5. And then, within all of this craziness and anger with the education system, we truly are having a big problem with the teacher education system and not being able to recruit aspiring educators to the profession.  We want the best of the best in education.  The cream of the crop should be applying for teacher education programs in colleges, but who wants to go into teaching with so much disrespect and such a big morale problem, let alone trying to pass the edTPA that costs $1,000.00.  The profession isn’t really enticing, and this sure isn’t the way to recruit the top students, when they can make much more in the private sector or industry and get much more respect.  I think it’s time to listen and hear the wake up call!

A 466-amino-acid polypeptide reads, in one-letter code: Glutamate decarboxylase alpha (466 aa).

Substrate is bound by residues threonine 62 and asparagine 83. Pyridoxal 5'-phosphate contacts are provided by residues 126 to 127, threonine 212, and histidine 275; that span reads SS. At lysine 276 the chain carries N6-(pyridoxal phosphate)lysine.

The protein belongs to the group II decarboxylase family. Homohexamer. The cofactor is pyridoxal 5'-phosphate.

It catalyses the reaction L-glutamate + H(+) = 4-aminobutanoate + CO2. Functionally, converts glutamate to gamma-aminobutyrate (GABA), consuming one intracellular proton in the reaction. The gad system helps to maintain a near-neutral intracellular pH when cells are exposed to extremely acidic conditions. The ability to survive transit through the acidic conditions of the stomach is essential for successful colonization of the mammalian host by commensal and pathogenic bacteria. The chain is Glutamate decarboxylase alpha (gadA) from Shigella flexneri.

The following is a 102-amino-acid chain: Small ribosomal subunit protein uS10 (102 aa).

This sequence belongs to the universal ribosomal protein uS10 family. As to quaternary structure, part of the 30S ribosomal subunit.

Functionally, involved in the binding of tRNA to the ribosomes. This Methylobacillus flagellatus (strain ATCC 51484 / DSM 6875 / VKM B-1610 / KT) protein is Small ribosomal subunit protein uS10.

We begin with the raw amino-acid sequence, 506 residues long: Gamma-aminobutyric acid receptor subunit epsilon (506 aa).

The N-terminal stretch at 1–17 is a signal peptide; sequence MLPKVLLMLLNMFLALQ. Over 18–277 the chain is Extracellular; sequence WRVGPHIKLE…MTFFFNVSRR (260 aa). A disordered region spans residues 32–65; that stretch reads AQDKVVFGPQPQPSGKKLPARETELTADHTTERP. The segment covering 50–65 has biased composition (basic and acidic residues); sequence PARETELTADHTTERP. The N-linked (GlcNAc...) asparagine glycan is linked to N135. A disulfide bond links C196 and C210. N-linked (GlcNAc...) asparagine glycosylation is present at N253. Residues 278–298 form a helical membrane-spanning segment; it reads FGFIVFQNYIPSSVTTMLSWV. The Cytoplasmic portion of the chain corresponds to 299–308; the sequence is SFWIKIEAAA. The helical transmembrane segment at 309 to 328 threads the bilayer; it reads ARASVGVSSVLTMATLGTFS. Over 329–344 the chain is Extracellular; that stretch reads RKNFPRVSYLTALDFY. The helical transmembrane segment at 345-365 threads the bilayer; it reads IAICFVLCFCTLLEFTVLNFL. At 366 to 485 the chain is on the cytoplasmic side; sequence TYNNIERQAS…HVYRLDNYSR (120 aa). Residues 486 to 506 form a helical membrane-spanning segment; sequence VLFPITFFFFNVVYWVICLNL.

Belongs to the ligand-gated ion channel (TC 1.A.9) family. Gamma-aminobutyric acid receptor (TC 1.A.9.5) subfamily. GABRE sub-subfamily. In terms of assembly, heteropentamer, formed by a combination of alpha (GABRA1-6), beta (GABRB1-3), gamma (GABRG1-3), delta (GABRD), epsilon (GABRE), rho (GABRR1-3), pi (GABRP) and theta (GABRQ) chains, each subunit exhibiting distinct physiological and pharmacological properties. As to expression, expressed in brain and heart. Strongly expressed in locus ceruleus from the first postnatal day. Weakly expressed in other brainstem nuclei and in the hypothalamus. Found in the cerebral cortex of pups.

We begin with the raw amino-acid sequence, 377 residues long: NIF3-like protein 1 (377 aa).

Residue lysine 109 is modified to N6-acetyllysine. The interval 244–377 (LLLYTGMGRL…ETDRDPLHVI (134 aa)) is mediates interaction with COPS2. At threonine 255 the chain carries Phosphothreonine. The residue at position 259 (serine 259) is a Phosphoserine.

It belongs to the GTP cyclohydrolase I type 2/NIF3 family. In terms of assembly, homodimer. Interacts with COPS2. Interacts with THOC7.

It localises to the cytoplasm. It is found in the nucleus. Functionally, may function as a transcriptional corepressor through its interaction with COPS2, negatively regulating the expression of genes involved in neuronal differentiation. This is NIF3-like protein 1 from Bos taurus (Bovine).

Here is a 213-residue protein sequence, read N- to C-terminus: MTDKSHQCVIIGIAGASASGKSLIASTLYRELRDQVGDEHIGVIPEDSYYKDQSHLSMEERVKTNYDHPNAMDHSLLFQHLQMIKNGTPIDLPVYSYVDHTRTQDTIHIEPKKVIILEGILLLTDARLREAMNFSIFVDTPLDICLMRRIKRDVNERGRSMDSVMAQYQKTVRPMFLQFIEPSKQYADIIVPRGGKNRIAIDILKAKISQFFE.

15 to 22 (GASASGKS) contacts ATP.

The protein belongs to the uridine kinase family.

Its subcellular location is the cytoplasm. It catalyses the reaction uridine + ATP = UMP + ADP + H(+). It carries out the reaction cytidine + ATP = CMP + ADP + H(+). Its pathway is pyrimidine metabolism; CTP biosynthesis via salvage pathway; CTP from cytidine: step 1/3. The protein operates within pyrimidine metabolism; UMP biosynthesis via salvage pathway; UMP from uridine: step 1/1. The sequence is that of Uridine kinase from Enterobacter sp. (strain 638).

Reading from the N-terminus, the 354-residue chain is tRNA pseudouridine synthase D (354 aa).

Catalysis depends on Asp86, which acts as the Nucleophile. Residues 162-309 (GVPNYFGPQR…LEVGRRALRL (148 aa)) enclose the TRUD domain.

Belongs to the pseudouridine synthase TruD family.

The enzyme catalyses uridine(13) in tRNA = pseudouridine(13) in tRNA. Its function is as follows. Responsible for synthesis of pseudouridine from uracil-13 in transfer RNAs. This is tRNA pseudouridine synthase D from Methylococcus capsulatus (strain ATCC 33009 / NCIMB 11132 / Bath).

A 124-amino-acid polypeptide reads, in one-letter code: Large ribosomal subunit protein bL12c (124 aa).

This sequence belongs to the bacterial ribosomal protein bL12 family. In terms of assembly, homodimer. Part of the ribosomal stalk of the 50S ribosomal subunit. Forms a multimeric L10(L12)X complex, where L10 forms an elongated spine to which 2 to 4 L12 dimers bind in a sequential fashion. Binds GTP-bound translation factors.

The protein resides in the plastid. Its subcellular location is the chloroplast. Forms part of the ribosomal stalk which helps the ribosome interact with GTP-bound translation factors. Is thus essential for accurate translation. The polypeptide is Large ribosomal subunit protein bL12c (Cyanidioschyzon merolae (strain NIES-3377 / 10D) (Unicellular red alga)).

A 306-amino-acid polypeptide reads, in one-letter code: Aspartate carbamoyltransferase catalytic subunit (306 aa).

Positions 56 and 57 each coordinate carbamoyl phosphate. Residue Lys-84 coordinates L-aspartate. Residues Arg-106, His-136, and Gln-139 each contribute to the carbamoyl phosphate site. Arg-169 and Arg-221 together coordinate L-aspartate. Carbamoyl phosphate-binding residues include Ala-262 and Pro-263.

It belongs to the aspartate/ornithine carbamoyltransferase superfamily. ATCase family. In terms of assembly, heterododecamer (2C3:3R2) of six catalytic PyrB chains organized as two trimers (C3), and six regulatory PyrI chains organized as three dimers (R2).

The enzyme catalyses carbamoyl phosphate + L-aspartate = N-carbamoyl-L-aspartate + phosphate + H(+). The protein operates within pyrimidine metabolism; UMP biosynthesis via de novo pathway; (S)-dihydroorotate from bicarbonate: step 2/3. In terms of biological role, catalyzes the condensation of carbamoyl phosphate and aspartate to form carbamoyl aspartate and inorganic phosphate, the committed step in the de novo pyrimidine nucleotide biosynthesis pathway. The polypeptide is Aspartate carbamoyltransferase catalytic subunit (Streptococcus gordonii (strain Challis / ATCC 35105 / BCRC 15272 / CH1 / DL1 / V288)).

I had the good fortune to sit with a team of educators from our district in a two hour meeting with Regent Ouderkirk.  (A side note – Regent Ouderkirk had my position as East Side Principal in the early 80’s.  Kind of neat I thought.)  She impressed me with traveling her area on a listening tour to get feedback from the trenches –  parents, teachers, administrators, tax payers, you name it.  She heard what I listed above from this team and much more, and I assume, will get the same thoughts while she makes her rounds.  I applaud her for making the time to “listen to her constituents”.  A common theme during our conversation was this – we may have gone in the wrong direction and now, it’s time for a refresh or restart button.  Let’s take what we have in place and make it better!  Adjust and correct.  We know what doesn’t work and let’s improve on what is working.